// fetch the third-party API
const fetchHP = fetch("http://hp-api.herokuapp.com/api/characters")

// grab that main element 
const main = document.getElementById("main");

fetchHP.then(response => {
      return response.json();
})
  .then(characters => {
      main.innerHTML = mapCharacters(characters);
  });
  // HERE: error handler
  .catch(error => {
    console.log(error)
  });

const mapCharacters = (characters) => {
  const names = characters.map(character => `<li>${character.name}</li>`);
  return `<ul>${names}</ul>`
}
Enter fullscreen mode Exit fullscreen mode

There you go! You got all your Harry Potter characters on your web app. You can play around by adding images, houses, etc.!

🙋🏻‍♀️ Author's note:

  • As you may have noticed, I have been using GIFs from the MCU throughout the series. As much as I would love to use Marvel API as demonstration, however, they don't have a public API and requires an API key. Therefore, we'll be using Harry Potter API instead.
  • If you are still interested in using the Marvel API, here's the documentation.
  • As of June 20, 2021, the Harry Potter API I initially would like to use is currently under maintenance. Hopefully by the time when you read this article, they are available for use. There may be some difference with the key-pairs in the API.

Snap approves GIF


Now that we learned about chaining promises, let's switch the gears a bit! There is a possibility that we have to fetch multiple promises. Let's see how it's done in the next section.


Promise.all

There are 6 static methods in the Promise class, including: Promise.all, Promise.allSettled, Promise.race, Promise.any, Promise.resolve(value), Promise.reject(error).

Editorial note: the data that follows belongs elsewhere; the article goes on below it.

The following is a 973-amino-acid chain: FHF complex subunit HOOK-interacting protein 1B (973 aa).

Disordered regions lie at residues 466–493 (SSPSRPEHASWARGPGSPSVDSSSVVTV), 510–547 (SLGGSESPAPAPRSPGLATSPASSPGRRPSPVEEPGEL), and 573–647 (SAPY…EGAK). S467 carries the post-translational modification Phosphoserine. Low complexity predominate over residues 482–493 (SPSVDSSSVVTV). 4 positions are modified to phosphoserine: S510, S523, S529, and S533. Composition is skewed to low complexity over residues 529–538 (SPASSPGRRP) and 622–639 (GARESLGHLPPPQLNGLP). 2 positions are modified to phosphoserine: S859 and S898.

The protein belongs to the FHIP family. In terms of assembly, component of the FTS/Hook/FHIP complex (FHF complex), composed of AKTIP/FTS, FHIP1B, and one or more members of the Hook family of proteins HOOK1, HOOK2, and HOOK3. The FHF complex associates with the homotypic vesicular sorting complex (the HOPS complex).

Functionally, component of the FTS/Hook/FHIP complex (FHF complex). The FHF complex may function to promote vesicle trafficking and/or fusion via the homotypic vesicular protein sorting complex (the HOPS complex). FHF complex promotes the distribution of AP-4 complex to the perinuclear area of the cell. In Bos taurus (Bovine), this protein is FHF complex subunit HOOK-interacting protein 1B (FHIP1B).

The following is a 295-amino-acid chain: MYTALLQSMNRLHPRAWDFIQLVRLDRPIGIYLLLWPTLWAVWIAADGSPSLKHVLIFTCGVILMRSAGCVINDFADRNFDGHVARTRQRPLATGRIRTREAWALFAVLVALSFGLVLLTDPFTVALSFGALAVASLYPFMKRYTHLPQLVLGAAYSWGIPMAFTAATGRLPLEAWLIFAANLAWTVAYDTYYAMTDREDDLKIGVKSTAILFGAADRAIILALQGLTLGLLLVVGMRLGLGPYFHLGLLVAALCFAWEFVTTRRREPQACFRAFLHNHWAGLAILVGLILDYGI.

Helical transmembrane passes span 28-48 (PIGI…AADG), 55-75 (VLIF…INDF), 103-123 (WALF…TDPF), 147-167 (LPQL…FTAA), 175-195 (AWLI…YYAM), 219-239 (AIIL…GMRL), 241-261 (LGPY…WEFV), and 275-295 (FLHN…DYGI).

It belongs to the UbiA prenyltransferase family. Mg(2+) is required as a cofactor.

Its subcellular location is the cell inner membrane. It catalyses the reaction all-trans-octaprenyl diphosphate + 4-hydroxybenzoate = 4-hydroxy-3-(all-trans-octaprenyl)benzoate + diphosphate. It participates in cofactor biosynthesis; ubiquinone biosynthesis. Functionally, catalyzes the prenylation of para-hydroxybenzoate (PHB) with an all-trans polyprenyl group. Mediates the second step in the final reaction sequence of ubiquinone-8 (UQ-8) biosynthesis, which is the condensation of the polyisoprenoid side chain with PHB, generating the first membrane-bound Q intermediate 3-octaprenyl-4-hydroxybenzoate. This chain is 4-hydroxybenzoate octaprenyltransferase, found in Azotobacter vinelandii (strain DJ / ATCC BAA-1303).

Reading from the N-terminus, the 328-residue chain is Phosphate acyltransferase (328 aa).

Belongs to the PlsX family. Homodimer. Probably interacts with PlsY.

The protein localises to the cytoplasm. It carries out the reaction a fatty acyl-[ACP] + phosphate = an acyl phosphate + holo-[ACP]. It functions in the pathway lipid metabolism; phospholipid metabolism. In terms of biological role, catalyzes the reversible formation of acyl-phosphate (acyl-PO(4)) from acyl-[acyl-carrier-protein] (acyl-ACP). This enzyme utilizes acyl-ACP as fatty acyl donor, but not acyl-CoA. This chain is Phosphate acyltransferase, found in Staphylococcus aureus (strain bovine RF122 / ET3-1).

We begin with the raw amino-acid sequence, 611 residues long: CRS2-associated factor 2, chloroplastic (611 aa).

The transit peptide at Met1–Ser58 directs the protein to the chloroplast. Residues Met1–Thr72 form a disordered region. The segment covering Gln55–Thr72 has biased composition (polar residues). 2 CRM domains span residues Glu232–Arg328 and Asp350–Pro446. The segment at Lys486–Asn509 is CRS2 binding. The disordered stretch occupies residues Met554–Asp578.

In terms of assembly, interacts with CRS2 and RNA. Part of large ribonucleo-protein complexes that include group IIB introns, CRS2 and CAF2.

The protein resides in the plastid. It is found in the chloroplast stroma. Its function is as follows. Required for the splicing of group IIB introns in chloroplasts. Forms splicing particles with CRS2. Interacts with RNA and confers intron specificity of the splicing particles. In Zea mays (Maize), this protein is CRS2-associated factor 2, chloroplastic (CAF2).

Promise.all is the most common in practice, therefore I will only cover this in this article.

Q: When would we use Promise.all?
A: When we have multiple promises to execute in parallel. Examples like fetching multiple URLs in parallel and process the content.

Promise.all takes an array of promises and returns a new promise. Let's how it looks like with setTimeOut():

Promise.all([
  new Promise(resolve => setTimeout(() => resolve(1), 2000)),
  new Promise(resolve => setTimeout(() => resolve(2), 2000)),
  new Promise(resolve => setTimeout(() => resolve(3), 2000)),
]).then(alert);
Enter fullscreen mode Exit fullscreen mode

(Code reference from javascript.info)

Quick demo:

Promise.all: setTimeout()

Let's include error handler and finally handler and see how it looks like:

const p1 = new Promise((resolve, reject) => {
  setTimeout(() => resolve(console.log(1)), 1000);
});
const p2 = new Promise((resolve, reject) => {
  setTimeout(() => resolve(console.log(2)), 2000);
});
const p3 = new Promise((resolve, reject) => {
  setTimeout(() => resolve(console.log(3)), 3000);
});
const p4 = new Promise((resolve, reject) => {
  setTimeout(() => resolve(console.log(4)), 4000);
});
const p5 = new Promise((resolve, reject) => {
  reject(new Error('reject'));
});

Promise.all([p1, p2, p3, p4, p5])
  .then(values => console.log(values))
  .catch(error => console.log(error))
  .finally(() => console.log("Promise done!"));
Enter fullscreen mode Exit fullscreen mode

Quick demo:
Promise.all with error handler

If you are interested in seeing what it is like fetching multiple URLs, please check out here. They use an example of fetching multiple Github profile and print the user names on the alert.

Also allow me to give you a reminder -- if you are a semicolon person, make sure to put the semicolon after you are done with ALL the handlers, there's no need to put the semicolon at the end of every handler.


There you go! This is more like a high level of slightly advanced Promise knowledge, but hopefully you get the gist of what Promise chaining is like, as well as fetching promises!

Next up, we'll discuss the newer asynchronous operator: async/await!

To make up the lack of the MCU GIF in this article...
bye bye GIF


Resources

🌟 How to make HTTP requests using Fetch API and Promises (Medium blog by Armando Amador)
🌟 Graceful asynchronous programming with Promises: Chaining the blocks together (MDN)
🌟 Promise.all() (MDN)
🌟 Promise API (javascript.info)

Discussion (0)